Based on this record, we cannot agree with Boomershine's assertion that the record shows that by June 1, 1992, Yancey "concluded correctly that an employee in the used car department was causing losses through dishonest operations." Certainly, he thought this was a possibility. But the record shows clearly only that Boomershine was aware of small losses shown by the wholesale used car department, losses which were characterized as minor, and that Yancey referred outwardly to his thoughts regarding employee dishonesty as "suspicions." Pollard testified that Yancey did not point him in any specific direction in the used car operation. Pollard admitted that even after June 1, 1992, when he discovered that cars were sold for less than their cost, that could have been caused by something other than employee misappropriation of funds. The record does show a statement by Pollard that at some time before June 15, 1992, he knew a loss existed because he had assets listed that he could not find. He acknowledged, however, that even on June 15, 1992, causes other than employee dishonesty could have been responsible for such losses. The record does not establish as a matter of law that Boomershine "discovered" the loss within the coverage period.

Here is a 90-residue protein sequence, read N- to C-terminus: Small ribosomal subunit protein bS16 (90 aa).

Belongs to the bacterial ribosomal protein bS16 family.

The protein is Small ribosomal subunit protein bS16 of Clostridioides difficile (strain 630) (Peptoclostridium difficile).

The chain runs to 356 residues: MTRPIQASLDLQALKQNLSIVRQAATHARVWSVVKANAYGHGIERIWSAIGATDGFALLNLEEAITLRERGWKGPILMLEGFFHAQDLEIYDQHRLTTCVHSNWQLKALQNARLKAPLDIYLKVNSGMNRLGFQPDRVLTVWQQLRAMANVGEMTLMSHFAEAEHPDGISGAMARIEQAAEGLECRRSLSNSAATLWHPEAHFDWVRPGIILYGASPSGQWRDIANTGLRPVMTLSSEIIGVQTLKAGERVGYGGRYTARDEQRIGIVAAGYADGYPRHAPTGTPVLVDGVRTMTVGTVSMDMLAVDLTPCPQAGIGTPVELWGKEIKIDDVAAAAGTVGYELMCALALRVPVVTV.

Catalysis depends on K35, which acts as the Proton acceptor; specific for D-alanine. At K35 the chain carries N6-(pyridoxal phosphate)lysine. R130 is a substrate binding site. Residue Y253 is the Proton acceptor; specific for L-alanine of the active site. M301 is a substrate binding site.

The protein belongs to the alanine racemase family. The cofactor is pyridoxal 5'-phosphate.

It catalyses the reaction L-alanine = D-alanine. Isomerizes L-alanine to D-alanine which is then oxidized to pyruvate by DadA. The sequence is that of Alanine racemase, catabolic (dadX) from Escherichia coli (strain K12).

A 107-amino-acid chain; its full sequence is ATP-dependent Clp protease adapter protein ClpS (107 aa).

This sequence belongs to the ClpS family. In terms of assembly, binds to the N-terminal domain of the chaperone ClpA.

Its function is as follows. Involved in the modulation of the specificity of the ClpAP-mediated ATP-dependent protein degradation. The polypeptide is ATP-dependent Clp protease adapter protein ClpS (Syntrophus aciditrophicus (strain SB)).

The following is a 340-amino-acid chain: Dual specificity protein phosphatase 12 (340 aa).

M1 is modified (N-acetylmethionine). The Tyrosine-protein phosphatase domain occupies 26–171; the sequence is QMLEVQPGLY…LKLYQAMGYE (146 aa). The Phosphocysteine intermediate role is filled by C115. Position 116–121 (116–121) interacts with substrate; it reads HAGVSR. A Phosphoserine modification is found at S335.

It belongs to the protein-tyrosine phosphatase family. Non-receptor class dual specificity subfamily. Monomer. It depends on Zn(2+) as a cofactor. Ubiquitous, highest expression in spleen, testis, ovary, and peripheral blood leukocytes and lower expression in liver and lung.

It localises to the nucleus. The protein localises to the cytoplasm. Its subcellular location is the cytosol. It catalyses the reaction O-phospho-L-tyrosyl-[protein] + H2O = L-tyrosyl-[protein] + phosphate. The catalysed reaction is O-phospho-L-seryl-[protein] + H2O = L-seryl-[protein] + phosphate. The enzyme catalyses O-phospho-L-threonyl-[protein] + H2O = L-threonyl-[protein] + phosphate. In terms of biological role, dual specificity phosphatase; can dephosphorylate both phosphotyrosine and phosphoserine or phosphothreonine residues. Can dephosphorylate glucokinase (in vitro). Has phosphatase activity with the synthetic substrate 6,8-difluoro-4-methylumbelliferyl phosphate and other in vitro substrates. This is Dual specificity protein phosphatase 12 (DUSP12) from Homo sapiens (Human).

Likewise, however, the record also fails to establish as a matter of law that Boomershine had not "discovered" the loss by June 1, 1992. The policy recites that it covers employee dishonesty whether the dishonest employee is identified or not. If Boomershine can show that it knew by June 1, 1992, that it was definitely the victim of employee dishonesty, then despite its failure by that date to identify Dixon as the culprit, the loss would be covered under the policy as written. Under this policy's language, Coverage depends on the "discovery" date, which in turn depends on the nature and extent of information possessed by Yancey (and possibly only by Yancey) on June 1, 1992. Since the record does not establish with precision the extent of Yancey's knowledge on that date and reasonable minds could differ as to what was known on that date by Yancey, the question of Coverage may not be decided as a matter of law. A jury must determine this issue.
Welch, Spell, Reemsnyder & Pless, Ronald D. Reemsnyder, Hope R. Arbery, for appellee.